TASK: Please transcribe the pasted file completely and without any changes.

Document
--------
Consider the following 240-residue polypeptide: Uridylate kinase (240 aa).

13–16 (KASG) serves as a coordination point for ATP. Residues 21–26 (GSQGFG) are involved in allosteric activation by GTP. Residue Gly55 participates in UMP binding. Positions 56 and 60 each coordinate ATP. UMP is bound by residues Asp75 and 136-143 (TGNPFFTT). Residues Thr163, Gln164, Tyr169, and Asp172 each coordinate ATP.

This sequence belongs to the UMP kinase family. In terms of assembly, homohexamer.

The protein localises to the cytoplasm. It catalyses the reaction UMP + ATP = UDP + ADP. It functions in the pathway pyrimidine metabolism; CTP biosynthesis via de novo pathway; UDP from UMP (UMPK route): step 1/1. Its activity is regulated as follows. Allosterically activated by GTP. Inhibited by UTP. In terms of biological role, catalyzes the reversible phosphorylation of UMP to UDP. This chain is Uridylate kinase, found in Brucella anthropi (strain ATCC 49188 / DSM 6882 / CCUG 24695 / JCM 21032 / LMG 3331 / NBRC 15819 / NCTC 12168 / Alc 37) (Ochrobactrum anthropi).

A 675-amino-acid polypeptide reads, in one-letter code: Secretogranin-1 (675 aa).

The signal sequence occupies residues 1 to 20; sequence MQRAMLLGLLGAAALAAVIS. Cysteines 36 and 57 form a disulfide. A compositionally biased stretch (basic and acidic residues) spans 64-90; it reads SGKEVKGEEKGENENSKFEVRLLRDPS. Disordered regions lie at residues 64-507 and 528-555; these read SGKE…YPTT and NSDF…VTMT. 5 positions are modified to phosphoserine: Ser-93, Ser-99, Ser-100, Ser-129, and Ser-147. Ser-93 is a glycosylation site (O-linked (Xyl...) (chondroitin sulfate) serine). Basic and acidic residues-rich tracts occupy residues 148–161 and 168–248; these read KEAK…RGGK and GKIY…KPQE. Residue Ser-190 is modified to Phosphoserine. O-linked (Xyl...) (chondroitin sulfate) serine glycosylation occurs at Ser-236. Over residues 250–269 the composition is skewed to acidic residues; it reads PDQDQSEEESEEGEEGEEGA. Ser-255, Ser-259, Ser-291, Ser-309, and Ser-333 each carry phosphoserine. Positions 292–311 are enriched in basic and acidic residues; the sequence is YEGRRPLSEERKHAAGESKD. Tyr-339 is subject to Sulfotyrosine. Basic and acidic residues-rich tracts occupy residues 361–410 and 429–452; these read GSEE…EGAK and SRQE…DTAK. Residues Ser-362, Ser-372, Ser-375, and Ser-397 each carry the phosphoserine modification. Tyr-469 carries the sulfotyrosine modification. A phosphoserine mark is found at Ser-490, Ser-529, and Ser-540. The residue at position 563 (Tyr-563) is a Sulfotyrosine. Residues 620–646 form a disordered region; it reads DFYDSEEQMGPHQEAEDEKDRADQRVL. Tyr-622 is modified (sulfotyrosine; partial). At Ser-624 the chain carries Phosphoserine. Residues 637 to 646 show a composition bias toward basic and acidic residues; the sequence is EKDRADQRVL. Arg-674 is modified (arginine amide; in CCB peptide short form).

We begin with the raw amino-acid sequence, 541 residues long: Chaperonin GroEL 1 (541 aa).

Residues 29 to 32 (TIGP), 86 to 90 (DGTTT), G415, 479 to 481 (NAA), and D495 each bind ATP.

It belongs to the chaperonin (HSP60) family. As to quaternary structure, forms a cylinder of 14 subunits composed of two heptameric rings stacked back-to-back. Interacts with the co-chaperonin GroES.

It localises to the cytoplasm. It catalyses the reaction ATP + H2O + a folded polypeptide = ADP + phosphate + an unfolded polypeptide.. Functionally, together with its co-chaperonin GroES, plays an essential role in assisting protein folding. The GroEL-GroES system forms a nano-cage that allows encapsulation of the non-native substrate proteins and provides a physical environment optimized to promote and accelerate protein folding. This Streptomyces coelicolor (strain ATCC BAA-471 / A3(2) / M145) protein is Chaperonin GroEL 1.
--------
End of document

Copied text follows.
Consider the following 240-residue polypeptide: Uridylate kinase (240 aa).

13–16 (KASG) serves as a coordination point for ATP. Residues 21–26 (GSQGFG) are involved in allosteric activation by GTP. Residue Gly55 participates in UMP binding. Positions 56 and 60 each coordinate ATP. UMP is bound by residues Asp75 and 136-143 (TGNPFFTT). Residues Thr163, Gln164, Tyr169, and Asp172 each coordinate ATP.

This sequence belongs to the UMP kinase family. In terms of assembly, homohexamer.

The protein localises to the cytoplasm. It catalyses the reaction UMP + ATP = UDP + ADP. It functions in the pathway pyrimidine metabolism; CTP biosynthesis via de novo pathway; UDP from UMP (UMPK route): step 1/1. Its activity is regulated as follows. Allosterically activated by GTP. Inhibited by UTP. In terms of biological role, catalyzes the reversible phosphorylation of UMP to UDP. This chain is Uridylate kinase, found in Brucella anthropi (strain ATCC 49188 / DSM 6882 / CCUG 24695 / JCM 21032 / LMG 3331 / NBRC 15819 / NCTC 12168 / Alc 37) (Ochrobactrum anthropi).

A 675-amino-acid polypeptide reads, in one-letter code: Secretogranin-1 (675 aa).

The signal sequence occupies residues 1 to 20; sequence MQRAMLLGLLGAAALAAVIS. Cysteines 36 and 57 form a disulfide. A compositionally biased stretch (basic and acidic residues) spans 64-90; it reads SGKEVKGEEKGENENSKFEVRLLRDPS. Disordered regions lie at residues 64-507 and 528-555; these read SGKE…YPTT and NSDF…VTMT. 5 positions are modified to phosphoserine: Ser-93, Ser-99, Ser-100, Ser-129, and Ser-147. Ser-93 is a glycosylation site (O-linked (Xyl...) (chondroitin sulfate) serine). Basic and acidic residues-rich tracts occupy residues 148–161 and 168–248; these read KEAK…RGGK and GKIY…KPQE. Residue Ser-190 is modified to Phosphoserine. O-linked (Xyl...) (chondroitin sulfate) serine glycosylation occurs at Ser-236. Over residues 250–269 the composition is skewed to acidic residues; it reads PDQDQSEEESEEGEEGEEGA. Ser-255, Ser-259, Ser-291, Ser-309, and Ser-333 each carry phosphoserine. Positions 292–311 are enriched in basic and acidic residues; the sequence is YEGRRPLSEERKHAAGESKD. Tyr-339 is subject to Sulfotyrosine. Basic and acidic residues-rich tracts occupy residues 361–410 and 429–452; these read GSEE…EGAK and SRQE…DTAK. Residues Ser-362, Ser-372, Ser-375, and Ser-397 each carry the phosphoserine modification. Tyr-469 carries the sulfotyrosine modification. A phosphoserine mark is found at Ser-490, Ser-529, and Ser-540. The residue at position 563 (Tyr-563) is a Sulfotyrosine. Residues 620–646 form a disordered region; it reads DFYDSEEQMGPHQEAEDEKDRADQRVL. Tyr-622 is modified (sulfotyrosine; partial). At Ser-624 the chain carries Phosphoserine. Residues 637 to 646 show a composition bias toward basic and acidic residues; the sequence is EKDRADQRVL. Arg-674 is modified (arginine amide; in CCB peptide short form).

We begin with the raw amino-acid sequence, 541 residues long: Chaperonin GroEL 1 (541 aa).

Residues 29 to 32 (TIGP), 86 to 90 (DGTTT), G415, 479 to 481 (NAA), and D495 each bind ATP.

It belongs to the chaperonin (HSP60) family. As to quaternary structure, forms a cylinder of 14 subunits composed of two heptameric rings stacked back-to-back. Interacts with the co-chaperonin GroES.

It localises to the cytoplasm. It catalyses the reaction ATP + H2O + a folded polypeptide = ADP + phosphate + an unfolded polypeptide.. Functionally, together with its co-chaperonin GroES, plays an essential role in assisting protein folding. The GroEL-GroES system forms a nano-cage that allows encapsulation of the non-native substrate proteins and provides a physical environment optimized to promote and accelerate protein folding. This Streptomyces coelicolor (strain ATCC BAA-471 / A3(2) / M145) protein is Chaperonin GroEL 1.